US raises Navy investment against Iran, North Korea threats
NORFOLK - The Associated Press
A sailor conducts maintenance on a weapon system aboard the missile destroyer USS Stout. The ballistic missile destroyers are in hot demand by commanders across the Mideast, Europe and the Pacific. AFP photoThe United States, in response to advances in missile threats from Iran and North Korea in recent years, is making greater investments in Navy cruisers and destroyers that carry a high-tech radar system and dozens of missile interceptors.
As a result, the ballistic missile defense destroyers and cruisers that carry the high-tech Aegis system are a growing capability that is in hot demand by military commanders across the Middle East, Europe and the Pacific.
“They give the capability to the combatant commanders that allows them to position [the ships] where there’s a need, and we feel they’re a pretty good investment,” said Adm. Bill Gortney, commander of U.S. Fleet Forces in Norfolk. Unlike other missile defense systems, he said the ships are “able to sail to where the crisis is.”
Anthony Cordesman, a national security expert at the Center for Strategic and International Studies in Washington, said the ships provided a layered defense that could quickly provide warning and details of a missile launch in areas of the world where there may be only a limited time to mount a response. And they present an added complication and deterrent for an adversary such as North Korea or Iran that may be trying to target a nearby U.S. ally – such as South Korea or Israel.
‘A costly weapon’
At the same time, however, he said the missile defense ships with their constantly improving sensors, radars and missiles had become a critical yet costly weapon.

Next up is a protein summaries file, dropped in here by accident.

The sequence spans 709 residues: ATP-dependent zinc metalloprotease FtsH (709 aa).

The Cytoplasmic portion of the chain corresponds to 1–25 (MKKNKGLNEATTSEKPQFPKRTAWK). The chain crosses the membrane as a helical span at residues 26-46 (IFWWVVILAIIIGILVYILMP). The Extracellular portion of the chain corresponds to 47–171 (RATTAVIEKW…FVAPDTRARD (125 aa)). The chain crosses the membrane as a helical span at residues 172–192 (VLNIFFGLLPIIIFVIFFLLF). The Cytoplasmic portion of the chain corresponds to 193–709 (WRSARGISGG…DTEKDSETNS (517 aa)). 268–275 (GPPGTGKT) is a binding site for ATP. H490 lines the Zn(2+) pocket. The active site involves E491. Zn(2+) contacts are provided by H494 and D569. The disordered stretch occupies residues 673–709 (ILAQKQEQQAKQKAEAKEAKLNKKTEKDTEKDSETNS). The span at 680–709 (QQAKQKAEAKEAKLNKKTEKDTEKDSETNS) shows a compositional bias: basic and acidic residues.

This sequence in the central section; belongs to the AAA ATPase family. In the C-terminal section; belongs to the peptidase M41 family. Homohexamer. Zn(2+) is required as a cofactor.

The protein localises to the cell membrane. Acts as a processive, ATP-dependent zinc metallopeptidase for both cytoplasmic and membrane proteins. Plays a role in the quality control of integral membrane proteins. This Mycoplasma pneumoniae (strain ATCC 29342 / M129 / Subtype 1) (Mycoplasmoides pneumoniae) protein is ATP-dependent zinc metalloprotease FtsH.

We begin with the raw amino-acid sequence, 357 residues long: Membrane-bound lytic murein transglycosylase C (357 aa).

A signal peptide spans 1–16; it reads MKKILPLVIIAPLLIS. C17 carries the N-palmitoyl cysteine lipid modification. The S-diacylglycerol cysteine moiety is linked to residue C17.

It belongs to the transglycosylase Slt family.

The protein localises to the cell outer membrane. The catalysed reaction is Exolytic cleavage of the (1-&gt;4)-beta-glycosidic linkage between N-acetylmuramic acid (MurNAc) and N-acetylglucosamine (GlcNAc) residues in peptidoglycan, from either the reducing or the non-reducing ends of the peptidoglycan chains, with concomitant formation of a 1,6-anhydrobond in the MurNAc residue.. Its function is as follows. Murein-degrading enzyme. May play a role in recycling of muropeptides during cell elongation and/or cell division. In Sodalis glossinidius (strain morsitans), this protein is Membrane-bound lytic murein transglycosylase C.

“This is going to be an evolving technology duel,” Cordesman said. “We will see steadily better missiles, warheads and countermeasures, and that means that ships will have to be upgraded.” But he added that those things are considerably easier to upgrade than the military’s pricey aircraft.
Still, the increasing requirements for the ships also exact another toll on the already-strained naval forces. Commanders are routinely forced to extend the ships’ deployments, keeping sailors at sea for longer periods and shrinking their time at home.
In all, the Navy has 28 ballistic missile defense ships – 16 are based in the Pacific and 12 in the Atlantic. That number is expected to grow to 30 by the end of 2018, with funding for several more in the pipeline in the years ahead. The average cost to upgrade the ships with the new Lockheed Martin Aegis radar system and the Raytheon SM-3 missiles is roughly $45 million.
The ships serve as both defensive and offensive weapons. The SM-3 missiles can zero in on and take out short- to medium-range missiles that might be fired at U.S. or allied forces, and they also carry Tomahawk cruise missiles that can be launched from sea and hit high-value targets or enemy weapons systems from afar, without risking pilots or aircraft. That dual mission is particularly key now, as the ships in the eastern Mediterranean keep watch on Iran for any possible missile launches but also are ready if the U.S. decides it needs to take action against Syria. Much like during the 2011 operation in Libya, missiles launched from Navy ships could take out Syrian air defense systems without putting U.S. troops at risk in a ground assault or sending fighter jets into Syrian airspace.